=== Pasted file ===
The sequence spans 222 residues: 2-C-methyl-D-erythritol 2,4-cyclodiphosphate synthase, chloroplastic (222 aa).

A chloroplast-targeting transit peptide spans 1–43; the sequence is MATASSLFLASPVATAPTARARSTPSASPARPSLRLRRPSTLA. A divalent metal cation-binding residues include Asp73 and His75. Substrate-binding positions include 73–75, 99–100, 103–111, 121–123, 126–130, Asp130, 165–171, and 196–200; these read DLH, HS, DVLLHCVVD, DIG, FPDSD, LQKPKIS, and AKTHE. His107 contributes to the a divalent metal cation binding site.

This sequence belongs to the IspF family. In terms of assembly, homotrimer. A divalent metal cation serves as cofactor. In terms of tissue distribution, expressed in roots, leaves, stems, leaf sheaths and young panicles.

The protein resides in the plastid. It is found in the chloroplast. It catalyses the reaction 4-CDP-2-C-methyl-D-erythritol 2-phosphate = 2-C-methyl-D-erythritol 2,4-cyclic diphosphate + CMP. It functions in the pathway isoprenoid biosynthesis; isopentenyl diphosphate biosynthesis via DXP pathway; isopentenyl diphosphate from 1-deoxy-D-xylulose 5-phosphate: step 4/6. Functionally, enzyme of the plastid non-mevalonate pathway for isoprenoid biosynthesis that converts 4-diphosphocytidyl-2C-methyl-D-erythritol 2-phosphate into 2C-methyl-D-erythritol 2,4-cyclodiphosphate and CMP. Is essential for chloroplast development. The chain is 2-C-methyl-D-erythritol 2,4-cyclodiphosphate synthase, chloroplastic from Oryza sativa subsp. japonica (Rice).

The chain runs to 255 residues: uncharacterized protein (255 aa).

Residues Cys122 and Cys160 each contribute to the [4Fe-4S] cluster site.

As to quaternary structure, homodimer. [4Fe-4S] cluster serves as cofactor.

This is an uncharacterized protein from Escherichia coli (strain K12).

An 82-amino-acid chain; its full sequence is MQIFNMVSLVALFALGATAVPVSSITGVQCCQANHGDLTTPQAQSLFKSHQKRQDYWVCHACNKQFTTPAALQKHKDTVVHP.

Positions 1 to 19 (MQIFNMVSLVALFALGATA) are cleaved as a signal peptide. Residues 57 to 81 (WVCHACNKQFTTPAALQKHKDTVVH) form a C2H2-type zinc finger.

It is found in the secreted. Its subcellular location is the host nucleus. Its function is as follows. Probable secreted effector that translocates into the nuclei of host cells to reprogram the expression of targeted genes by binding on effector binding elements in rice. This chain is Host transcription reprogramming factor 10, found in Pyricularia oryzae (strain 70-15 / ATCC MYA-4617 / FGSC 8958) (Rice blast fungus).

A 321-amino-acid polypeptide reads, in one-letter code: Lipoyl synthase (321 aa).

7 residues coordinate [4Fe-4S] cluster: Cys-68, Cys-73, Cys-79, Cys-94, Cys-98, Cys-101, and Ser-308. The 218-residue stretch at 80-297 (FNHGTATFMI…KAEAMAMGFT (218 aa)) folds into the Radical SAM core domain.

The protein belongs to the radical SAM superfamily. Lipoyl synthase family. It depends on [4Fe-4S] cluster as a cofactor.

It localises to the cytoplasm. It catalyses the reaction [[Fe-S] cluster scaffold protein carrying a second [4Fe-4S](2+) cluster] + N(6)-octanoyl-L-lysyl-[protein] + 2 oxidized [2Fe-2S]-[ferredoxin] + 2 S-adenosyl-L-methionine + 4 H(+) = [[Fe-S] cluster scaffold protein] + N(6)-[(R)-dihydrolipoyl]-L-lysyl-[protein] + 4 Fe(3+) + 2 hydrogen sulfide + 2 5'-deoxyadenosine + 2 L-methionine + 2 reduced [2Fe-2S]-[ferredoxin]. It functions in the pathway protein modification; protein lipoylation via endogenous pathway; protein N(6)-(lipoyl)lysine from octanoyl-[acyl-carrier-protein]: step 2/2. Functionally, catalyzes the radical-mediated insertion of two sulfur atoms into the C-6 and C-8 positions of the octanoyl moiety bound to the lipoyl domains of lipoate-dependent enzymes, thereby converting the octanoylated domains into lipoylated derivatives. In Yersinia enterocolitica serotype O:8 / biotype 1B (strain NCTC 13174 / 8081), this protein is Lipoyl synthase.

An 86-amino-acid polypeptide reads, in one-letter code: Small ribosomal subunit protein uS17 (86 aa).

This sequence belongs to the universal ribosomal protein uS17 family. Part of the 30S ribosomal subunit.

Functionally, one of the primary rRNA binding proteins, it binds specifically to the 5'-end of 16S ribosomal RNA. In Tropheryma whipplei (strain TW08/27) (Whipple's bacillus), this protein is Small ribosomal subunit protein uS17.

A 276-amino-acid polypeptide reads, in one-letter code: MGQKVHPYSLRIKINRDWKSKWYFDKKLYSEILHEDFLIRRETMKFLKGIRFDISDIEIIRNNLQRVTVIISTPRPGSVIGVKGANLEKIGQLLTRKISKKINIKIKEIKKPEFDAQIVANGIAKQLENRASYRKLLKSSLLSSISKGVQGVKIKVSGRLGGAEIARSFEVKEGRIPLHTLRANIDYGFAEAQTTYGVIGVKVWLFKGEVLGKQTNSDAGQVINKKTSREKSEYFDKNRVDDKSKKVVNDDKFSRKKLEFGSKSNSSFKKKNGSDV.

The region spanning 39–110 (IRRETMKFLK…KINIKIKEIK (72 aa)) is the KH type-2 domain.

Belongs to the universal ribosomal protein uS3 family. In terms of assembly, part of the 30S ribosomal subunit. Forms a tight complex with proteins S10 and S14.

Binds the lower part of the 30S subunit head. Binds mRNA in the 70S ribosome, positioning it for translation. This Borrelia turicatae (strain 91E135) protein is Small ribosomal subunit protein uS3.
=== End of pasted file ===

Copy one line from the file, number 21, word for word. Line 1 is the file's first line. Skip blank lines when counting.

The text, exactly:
Belongs to the universal ribosomal protein uS3 family. In terms of assembly, part of the 30S ribosomal subunit. Forms a tight complex with proteins S10 and S14.